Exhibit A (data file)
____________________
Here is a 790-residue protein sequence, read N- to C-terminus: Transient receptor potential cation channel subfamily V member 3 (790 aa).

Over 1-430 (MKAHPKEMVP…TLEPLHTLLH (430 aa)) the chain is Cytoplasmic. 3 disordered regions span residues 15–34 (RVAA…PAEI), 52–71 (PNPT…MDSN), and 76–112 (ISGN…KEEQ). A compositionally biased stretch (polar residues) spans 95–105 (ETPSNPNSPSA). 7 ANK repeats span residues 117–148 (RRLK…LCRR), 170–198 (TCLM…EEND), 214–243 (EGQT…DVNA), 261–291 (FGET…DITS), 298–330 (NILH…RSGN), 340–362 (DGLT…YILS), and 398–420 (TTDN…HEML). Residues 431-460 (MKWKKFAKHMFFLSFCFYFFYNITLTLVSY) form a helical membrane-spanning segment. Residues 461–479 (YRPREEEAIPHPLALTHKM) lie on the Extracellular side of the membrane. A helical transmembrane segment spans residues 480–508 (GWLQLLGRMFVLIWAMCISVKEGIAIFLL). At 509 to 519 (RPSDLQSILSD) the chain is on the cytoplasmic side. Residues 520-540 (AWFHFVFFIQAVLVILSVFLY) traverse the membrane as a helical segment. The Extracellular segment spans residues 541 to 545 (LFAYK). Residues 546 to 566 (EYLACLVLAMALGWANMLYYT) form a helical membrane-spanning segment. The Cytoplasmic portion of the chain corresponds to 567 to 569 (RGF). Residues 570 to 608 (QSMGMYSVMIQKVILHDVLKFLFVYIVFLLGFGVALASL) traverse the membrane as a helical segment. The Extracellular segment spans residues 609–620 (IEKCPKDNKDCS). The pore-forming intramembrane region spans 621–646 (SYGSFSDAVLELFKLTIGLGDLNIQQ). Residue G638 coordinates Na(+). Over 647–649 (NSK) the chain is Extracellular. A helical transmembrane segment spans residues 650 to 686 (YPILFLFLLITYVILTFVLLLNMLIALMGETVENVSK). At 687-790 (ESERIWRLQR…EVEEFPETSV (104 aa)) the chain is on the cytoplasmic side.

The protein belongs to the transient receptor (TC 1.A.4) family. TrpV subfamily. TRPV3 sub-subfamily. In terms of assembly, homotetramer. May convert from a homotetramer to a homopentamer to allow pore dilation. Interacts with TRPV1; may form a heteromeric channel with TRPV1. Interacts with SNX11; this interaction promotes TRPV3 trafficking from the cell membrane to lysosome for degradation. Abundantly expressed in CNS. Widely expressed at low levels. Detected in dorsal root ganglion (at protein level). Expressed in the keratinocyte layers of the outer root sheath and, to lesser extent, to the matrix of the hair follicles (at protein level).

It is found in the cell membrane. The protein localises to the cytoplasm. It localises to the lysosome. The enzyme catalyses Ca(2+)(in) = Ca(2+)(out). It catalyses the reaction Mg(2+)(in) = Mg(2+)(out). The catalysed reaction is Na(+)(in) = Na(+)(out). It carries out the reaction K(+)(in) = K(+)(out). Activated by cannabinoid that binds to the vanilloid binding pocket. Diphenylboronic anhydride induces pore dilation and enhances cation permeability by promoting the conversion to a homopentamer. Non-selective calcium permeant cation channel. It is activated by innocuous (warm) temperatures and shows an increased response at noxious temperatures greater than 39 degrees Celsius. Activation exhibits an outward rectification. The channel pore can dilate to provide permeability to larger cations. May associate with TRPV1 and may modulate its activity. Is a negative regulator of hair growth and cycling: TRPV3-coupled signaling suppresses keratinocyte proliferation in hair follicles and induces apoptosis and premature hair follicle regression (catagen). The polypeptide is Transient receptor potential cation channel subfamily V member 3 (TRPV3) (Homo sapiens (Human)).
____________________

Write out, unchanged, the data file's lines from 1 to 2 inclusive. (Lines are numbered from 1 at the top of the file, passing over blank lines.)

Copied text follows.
Here is a 790-residue protein sequence, read N- to C-terminus: Transient receptor potential cation channel subfamily V member 3 (790 aa).

Over 1-430 (MKAHPKEMVP…TLEPLHTLLH (430 aa)) the chain is Cytoplasmic. 3 disordered regions span residues 15–34 (RVAA…PAEI), 52–71 (PNPT…MDSN), and 76–112 (ISGN…KEEQ). A compositionally biased stretch (polar residues) spans 95–105 (ETPSNPNSPSA). 7 ANK repeats span residues 117–148 (RRLK…LCRR), 170–198 (TCLM…EEND), 214–243 (EGQT…DVNA), 261–291 (FGET…DITS), 298–330 (NILH…RSGN), 340–362 (DGLT…YILS), and 398–420 (TTDN…HEML). Residues 431-460 (MKWKKFAKHMFFLSFCFYFFYNITLTLVSY) form a helical membrane-spanning segment. Residues 461–479 (YRPREEEAIPHPLALTHKM) lie on the Extracellular side of the membrane. A helical transmembrane segment spans residues 480–508 (GWLQLLGRMFVLIWAMCISVKEGIAIFLL). At 509 to 519 (RPSDLQSILSD) the chain is on the cytoplasmic side. Residues 520-540 (AWFHFVFFIQAVLVILSVFLY) traverse the membrane as a helical segment. The Extracellular segment spans residues 541 to 545 (LFAYK). Residues 546 to 566 (EYLACLVLAMALGWANMLYYT) form a helical membrane-spanning segment. The Cytoplasmic portion of the chain corresponds to 567 to 569 (RGF). Residues 570 to 608 (QSMGMYSVMIQKVILHDVLKFLFVYIVFLLGFGVALASL) traverse the membrane as a helical segment. The Extracellular segment spans residues 609–620 (IEKCPKDNKDCS). The pore-forming intramembrane region spans 621–646 (SYGSFSDAVLELFKLTIGLGDLNIQQ). Residue G638 coordinates Na(+). Over 647–649 (NSK) the chain is Extracellular. A helical transmembrane segment spans residues 650 to 686 (YPILFLFLLITYVILTFVLLLNMLIALMGETVENVSK). At 687-790 (ESERIWRLQR…EVEEFPETSV (104 aa)) the chain is on the cytoplasmic side.